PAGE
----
I went over to good ol' Deadline Hollywood the other day and some news caught my eye:
"The Office Head Writer Daniel Chun Signs Overall Deal With ABC Studios"Congratulations to Daniel. I don't know him, but I'm sure he's extremely talented and this is well deserved.
After stints at The Simpsons and The Office, Daniel Chun is embarking on development with a two-year overall deal at ABC Studios. The seven-figure pact, which will start in the summer, was made in a competitive situation, with ABC going aggressively after the sought-after writer-producer.
This story was of particular interest to me because like him, I also happen to be the head writer of a show. So we have that common. What we don't have in common is overall deals and 7 figures, I have neither of those. No one is competitively trying to sign me up to do anything.
Now I know what you're thinking, "hey buddy, you write on a stupid cable clip show, this dude is on The Office. You're not even close to that level".
You're right. You're totally right. Except for one small thing:
MY SHOW GETS BETTER RATINGS THAN HIS!!!
Did you hear that? I feel like I need to repeat it:
My show gets better ratings than his.
Oh, and also, his show is most likely getting canceled this year. Meanwhile, if my network could order a thousand more episodes of mine, they'd do it in a second.
So here we have two head writers, one on a show with better ratings, the other on a show that used to be successful and is now about to be canceled, and the guy with the shittier ratings is getting 7 figures and the other guy is getting no love. How am I supposed to be cool with all of this again?
Does this not seem like it would be frustrating? Maybe it's me.
And I didn't even mention how my show costs a tenth of what their show costs to make, thus making it a million times more profitable. But hey, why delve into the messy facts that make me want to blow my poverty stricken brains out?
Now, I'm not a fool. I'm not surprised by any of this, and I don't expect people to throw millions of dollars at me. However, I'd take a fucking 5 figure deal at this point!
It's not like I'm asking for the world here, people. I'm saying, this guy gets 7 figures, I'd like a free lunch, maybe. I'd take that. So far, my phone ain't ringing.
Okay, that's the frustrating, annoying as shit micro look at things. But I bring it up here in order to look at the bigger picture because I think it's pretty interesting. The TV landscape is getting weird.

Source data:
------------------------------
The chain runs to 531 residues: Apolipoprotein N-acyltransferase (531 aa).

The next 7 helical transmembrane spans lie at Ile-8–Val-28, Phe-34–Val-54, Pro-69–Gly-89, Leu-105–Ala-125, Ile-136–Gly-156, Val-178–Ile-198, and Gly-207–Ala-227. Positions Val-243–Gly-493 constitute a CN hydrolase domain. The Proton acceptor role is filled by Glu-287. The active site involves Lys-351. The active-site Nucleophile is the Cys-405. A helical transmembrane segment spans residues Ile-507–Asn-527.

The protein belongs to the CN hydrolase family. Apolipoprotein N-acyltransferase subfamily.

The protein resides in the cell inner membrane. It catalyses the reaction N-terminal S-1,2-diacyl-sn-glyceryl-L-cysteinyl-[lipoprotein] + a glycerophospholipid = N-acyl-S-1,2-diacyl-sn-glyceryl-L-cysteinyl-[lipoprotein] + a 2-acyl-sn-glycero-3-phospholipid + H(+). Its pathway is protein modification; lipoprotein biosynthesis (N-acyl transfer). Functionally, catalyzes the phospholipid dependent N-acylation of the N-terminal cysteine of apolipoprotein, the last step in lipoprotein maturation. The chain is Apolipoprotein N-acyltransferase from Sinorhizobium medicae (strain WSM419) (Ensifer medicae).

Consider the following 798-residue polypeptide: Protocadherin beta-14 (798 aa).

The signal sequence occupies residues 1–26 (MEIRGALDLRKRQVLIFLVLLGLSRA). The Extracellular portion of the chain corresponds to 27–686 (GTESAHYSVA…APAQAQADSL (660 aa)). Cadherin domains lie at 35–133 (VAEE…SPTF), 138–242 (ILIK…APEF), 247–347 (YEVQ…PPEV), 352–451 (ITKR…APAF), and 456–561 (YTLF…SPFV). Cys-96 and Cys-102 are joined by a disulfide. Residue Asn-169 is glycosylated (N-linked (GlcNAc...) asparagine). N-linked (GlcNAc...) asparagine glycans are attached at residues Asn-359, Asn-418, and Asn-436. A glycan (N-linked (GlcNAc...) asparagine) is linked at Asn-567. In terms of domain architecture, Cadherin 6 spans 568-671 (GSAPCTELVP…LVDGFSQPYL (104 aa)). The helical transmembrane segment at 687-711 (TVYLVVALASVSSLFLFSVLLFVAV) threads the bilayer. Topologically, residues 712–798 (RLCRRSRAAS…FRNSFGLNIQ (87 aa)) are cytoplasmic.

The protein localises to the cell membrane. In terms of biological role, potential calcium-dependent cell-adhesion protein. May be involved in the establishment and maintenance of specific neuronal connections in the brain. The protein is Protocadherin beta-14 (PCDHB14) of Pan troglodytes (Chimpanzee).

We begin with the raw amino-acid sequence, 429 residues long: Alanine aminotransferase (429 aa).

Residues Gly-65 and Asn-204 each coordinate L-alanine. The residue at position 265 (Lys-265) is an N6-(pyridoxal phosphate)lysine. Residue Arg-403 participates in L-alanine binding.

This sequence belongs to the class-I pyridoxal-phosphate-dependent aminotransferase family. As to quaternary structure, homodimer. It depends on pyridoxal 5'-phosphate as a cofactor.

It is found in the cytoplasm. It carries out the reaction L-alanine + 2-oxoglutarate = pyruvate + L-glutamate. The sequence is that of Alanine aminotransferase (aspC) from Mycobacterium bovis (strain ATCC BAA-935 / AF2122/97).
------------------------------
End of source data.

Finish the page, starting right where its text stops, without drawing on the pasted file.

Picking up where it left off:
Maybe, just maybe, Jeff Zucker was smarter than everyone else. Maybe the Jay Leno show was the right move. And maybe, the Jay Leno Show is the future, and Zucker was ahead of his time.
Ratings wise, Leno usually got between a 1.5 and a 1.7. That's not all that great. But let's check out what kind of numbers NBC is doing now:
You know how Tina Fey is a genius and everything? Well, last week 30 Rock got a 1.5.
How about everyone's favorite show, Parks and Rec: 1.7.
But those shows were on during the 8:00pm hour. The Jay Leno show was on at 10pm, so what did The Firm do (on February 2nd), you ask? A .8.
Meanwhile Jersey Shore was busy doing a 2.9.
Here's Wednesday for NBC: Whitney 1.5, Chelsea 1.3, Rock Center .6, Law and Order 1.6.
On cable, at MIDNIGHT, Robot Chicken did a 1.0.
Jesus, it seems like NBC would kill to have Jay Leno on in prime time right now. And the brilliance of it is that it was on every night of the week. You get that programming, and that rating, every night. And it costs a million times less than paying Tina Fey, Alec Baldwin, Tracy Morgan, and a cast of thousands.
Things have changed.
And through all of this, I think I've forgotten my point. Oh yeah:
Less and less people are going to the big networks to watch a majority of the TV shows they are putting on the air, so maybe it's time to stop putting the people who do network shows on a pedestal.
I understand the prestige of having 30 Rock on your network, but the fact is, nobody is watching.
Is a 2.5 rating on cable worth less than the Office's 2.5 rating? No, in fact, it's worth way more. So why give a guy 7 figures to make another show that gets a 2 when you can pay someone else 5 figures to get the same number?
Cool, niche cable shows have eaten away at the big boys, so there are certain things they should stop doing. However, there's still a big audience for bland, expensive procedural dramas, lame competition reality shows, and even lamer, CBS style, lowest common denominator sitcoms. But everything else, at some point, is going to be too expensive than they're worth.
But right now, to answer the question of the title of this post, the difference between cable and network is still 7 figures.
Eventually though, the networks will turn back to stuff like the Jay Leno Show. And because of that, they may even have to turn to...me. Because that's what I do. I am a cheap, comedy writing whore. I just hope I haven't killed myself by the time they do the math on all of this.